- tell your doctor if you are receiving or have recently stopped receiving cyclosporine (Gengraf, Neoral, Sandimmune). If you were receiving cyclosporine, your doctor will probably not start to give you tacrolimus injection until 24 hours after you received your last dose of cyclosporine. If you stop receiving tacrolimus injection, your doctor will also tell you to wait 24 hours before starting to take cyclosporine.
- tell your doctor and pharmacist what herbal products you are taking, especially St. John's wort.
- tell your doctor if you have or have ever had heart, kidney, or liver disease.
- tell your doctor if you are pregnant, plan to become pregnant, or are breast-feeding. If you become pregnant while receiving tacrolimus injection, call your doctor.
- if you are having surgery, including dental surgery, tell the doctor or dentist that you are receiving tacrolimus injection.
- you should know that receiving tacrolimus injection may increase the risk that you will develop skin cancer. Protect yourself from skin cancer by avoiding unnecessary or prolonged exposure to sunlight or ultraviolet light (tanning beds) and wearing protective clothing, sunglasses, and sunscreen with a high skin protection factor (SPF).
- you should know that tacrolimus injection may cause high blood pressure. Your doctor will monitor your blood pressure carefully, and may prescribe medication to treat high blood pressure if it develops.
- you should know that there is a risk that you will develop diabetes during your treatment with tacrolimus injection. African American and Hispanic patients who have had kidney transplants have an especially high risk of developing diabetes during their treatment with tacrolimus injection. Tell your doctor if you or anyone in your family has or has ever had diabetes. If you experience any of the following symptoms, call your doctor immediately: excessive thirst; excessive hunger; frequent urination; blurred vision or confusion.
- do not have any vaccinations without talking to your doctor.
Avoid eating grapefruit or drinking grapefruit juice while receiving tacrolimus injection.
Tacrolimus injection may cause side effects. Tell your doctor if any of these symptoms are severe or do not go away:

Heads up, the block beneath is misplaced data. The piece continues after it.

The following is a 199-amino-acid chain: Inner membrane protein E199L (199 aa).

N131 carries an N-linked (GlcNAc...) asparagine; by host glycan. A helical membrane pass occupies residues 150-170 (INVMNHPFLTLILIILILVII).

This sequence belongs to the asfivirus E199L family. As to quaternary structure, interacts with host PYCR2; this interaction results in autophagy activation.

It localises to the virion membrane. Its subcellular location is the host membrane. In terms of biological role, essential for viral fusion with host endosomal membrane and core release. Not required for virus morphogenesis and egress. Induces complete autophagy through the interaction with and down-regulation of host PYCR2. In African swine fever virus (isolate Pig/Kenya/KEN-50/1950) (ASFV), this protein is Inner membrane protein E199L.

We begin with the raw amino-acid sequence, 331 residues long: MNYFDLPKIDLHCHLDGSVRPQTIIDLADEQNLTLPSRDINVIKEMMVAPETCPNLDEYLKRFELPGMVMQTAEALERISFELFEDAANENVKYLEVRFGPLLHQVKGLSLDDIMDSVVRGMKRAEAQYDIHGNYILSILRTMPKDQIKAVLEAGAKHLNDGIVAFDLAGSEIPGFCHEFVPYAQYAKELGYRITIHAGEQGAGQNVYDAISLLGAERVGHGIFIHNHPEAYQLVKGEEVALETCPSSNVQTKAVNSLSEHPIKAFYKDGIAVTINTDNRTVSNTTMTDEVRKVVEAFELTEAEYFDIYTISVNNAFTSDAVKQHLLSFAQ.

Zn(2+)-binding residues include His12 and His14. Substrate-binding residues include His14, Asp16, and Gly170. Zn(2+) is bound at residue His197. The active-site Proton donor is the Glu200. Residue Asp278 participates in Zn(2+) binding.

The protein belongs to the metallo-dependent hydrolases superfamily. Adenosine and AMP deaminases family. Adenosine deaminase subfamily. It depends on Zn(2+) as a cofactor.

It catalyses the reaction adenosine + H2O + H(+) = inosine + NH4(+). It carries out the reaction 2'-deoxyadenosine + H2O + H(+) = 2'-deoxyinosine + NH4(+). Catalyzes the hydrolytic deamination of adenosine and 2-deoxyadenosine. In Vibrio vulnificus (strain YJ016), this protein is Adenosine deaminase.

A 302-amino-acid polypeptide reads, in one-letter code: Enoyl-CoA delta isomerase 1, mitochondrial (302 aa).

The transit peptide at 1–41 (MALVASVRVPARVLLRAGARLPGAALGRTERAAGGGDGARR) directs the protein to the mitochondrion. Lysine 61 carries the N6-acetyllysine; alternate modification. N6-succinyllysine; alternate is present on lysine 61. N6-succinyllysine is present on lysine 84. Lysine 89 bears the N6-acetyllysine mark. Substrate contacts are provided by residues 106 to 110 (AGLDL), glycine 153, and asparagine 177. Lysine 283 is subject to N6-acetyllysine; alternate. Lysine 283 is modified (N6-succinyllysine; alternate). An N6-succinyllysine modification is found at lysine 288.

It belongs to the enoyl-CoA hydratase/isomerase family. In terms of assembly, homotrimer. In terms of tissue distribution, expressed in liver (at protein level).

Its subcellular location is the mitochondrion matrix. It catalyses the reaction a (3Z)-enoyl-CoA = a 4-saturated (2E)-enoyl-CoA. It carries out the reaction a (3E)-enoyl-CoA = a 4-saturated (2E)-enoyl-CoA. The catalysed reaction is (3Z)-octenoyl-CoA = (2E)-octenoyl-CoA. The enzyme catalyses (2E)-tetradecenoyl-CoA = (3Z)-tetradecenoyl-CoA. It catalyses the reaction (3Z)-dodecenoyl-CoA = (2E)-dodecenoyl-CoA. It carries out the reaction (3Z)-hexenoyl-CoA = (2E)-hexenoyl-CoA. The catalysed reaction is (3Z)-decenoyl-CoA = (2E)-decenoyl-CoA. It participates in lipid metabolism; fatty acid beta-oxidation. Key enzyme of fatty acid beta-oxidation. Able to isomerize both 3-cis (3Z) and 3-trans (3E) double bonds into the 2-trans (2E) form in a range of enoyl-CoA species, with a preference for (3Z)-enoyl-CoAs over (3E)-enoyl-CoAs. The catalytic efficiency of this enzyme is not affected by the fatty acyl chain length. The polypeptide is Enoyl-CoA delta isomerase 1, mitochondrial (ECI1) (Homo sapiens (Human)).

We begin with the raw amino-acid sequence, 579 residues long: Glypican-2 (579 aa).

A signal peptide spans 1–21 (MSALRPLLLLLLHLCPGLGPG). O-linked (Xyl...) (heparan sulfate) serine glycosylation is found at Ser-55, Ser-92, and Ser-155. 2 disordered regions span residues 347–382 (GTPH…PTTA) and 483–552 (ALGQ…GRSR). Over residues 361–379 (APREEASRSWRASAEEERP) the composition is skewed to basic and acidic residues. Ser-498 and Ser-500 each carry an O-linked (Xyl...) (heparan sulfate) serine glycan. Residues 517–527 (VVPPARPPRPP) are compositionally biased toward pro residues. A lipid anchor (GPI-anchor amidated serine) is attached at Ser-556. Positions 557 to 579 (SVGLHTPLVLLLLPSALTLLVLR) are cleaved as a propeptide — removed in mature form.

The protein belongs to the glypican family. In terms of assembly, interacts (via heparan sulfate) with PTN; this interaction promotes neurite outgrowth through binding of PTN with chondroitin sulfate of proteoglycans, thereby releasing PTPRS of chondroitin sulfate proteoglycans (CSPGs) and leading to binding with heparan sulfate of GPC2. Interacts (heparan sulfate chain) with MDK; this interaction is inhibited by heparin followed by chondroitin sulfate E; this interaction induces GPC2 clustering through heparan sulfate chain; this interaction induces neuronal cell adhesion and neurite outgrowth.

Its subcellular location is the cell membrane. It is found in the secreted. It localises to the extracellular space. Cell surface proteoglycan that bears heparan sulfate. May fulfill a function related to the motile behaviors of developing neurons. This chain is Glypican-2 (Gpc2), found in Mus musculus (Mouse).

- uncontrollable shaking of a part of the body
- stomach pain
- loss of appetite
- difficulty falling asleep or staying asleep
- back or joint pain
- burning, numbness, pain or tingling in the hands or feet
Some side effects can be serious. If you experience any of the following symptoms, or those mentioned in the IMPORTANT WARNING section, call your doctor immediately:
- difficulty breathing or swallowing
- decreased urination
- pain or burning on urination
- swelling of the arms, hands, feet, ankles or lower legs
- weight gain
- unusual bleeding or bruising
- coma (loss of consciousness for a period of time)
Tacrolimus injection may cause other side effects. Call your doctor if you have any unusual problems while you are receiving this medication.
If you experience a serious side effect, you or your doctor may send a report to the Food and Drug Administration's (FDA) MedWatch Adverse Event Reporting program online [at Web Site] or by phone [1-800-332-1088].
Keep this medication in the container it came in, tightly closed, and out of reach of children. Store it at room temperature and away from excess heat and moisture (not in the bathroom). Throw away any medication that is outdated or no longer needed. Talk to your pharmacist about the proper disposal of your medication.
In case of overdose, call your local poison control center at 1-800-222-1222. If the victim has collapsed or is not breathing, call local emergency services at 911.
Symptoms of overdose may include:
Keep all appointments with your doctor and the laboratory. Your doctor will order certain tests to check your body's response to tacrolimus injection.
It is important for you to keep a written list of all of the prescription and nonprescription (over-the-counter) medicines you are taking, as well as any products such as vitamins, minerals, or other dietary supplements. You should bring this list with you each time you visit a doctor or if you are admitted to a hospital. It is also important information to carry with you in case of emergencies.
AHFS® Consumer Medication Information. © Copyright, The American Society of Health-System Pharmacists, Inc., 7272 Wisconsin Avenue, Bethesda, Maryland. All Rights Reserved. Duplication for commercial use must be authorized by ASHP.
Selected Revisions: February 11, 2012.